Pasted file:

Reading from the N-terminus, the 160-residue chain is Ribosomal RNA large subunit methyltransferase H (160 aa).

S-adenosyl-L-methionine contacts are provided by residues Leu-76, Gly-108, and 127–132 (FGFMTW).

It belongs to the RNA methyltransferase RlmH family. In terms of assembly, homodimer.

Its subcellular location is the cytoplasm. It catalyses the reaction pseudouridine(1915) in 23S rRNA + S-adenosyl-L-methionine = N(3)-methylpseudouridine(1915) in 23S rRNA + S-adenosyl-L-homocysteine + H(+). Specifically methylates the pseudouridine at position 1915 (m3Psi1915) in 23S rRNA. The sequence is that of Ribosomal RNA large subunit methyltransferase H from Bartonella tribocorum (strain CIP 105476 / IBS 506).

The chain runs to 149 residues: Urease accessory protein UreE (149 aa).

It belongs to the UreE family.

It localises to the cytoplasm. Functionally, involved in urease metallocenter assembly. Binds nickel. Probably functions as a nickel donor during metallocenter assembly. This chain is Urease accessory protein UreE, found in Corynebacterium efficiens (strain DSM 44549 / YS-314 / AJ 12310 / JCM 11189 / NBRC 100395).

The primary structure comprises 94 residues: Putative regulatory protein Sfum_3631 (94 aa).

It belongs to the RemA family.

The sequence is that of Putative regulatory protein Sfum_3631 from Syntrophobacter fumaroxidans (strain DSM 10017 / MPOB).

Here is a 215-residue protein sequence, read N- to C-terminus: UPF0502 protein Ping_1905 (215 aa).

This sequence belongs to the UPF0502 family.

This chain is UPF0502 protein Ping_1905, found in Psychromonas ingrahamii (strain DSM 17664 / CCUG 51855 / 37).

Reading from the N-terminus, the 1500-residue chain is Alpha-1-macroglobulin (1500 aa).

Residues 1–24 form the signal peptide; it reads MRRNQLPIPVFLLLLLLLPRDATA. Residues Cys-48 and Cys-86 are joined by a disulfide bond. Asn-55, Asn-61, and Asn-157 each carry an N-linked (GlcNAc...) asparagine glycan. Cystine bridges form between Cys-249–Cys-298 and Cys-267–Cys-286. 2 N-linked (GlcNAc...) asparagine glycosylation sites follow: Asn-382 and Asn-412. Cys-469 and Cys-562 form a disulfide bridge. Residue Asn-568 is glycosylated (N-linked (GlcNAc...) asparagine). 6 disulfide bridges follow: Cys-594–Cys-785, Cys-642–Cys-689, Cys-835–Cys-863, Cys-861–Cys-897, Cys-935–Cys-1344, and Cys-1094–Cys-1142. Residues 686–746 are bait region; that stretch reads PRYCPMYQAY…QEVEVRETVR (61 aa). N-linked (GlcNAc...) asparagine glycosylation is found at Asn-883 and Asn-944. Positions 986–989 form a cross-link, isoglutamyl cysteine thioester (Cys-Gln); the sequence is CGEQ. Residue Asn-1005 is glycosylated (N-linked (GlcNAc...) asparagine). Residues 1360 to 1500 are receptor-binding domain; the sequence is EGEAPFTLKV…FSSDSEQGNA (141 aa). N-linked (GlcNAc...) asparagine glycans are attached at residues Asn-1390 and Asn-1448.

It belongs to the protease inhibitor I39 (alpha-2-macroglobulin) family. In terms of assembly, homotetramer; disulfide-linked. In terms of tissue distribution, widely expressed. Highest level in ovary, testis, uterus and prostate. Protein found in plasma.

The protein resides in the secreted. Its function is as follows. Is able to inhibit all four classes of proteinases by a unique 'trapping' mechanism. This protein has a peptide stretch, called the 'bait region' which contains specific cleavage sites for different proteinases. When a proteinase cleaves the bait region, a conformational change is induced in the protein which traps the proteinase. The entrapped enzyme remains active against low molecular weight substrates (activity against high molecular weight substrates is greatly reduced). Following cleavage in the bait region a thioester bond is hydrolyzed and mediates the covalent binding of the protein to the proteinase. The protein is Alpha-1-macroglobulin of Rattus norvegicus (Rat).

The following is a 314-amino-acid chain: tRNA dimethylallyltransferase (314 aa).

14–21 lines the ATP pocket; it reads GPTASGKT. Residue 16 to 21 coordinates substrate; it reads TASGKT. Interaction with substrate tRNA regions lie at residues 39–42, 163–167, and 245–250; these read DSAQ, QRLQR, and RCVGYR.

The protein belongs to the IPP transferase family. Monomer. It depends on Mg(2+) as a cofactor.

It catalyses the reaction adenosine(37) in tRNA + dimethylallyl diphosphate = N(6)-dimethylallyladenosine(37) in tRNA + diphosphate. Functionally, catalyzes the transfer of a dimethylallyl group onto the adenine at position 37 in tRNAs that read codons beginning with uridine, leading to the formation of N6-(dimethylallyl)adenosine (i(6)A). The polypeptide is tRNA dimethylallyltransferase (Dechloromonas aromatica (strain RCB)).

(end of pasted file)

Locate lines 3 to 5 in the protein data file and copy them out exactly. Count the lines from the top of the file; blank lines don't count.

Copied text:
It belongs to the RNA methyltransferase RlmH family. In terms of assembly, homodimer.

Its subcellular location is the cytoplasm. It catalyses the reaction pseudouridine(1915) in 23S rRNA + S-adenosyl-L-methionine = N(3)-methylpseudouridine(1915) in 23S rRNA + S-adenosyl-L-homocysteine + H(+). Specifically methylates the pseudouridine at position 1915 (m3Psi1915) in 23S rRNA. The sequence is that of Ribosomal RNA large subunit methyltransferase H from Bartonella tribocorum (strain CIP 105476 / IBS 506).

The chain runs to 149 residues: Urease accessory protein UreE (149 aa).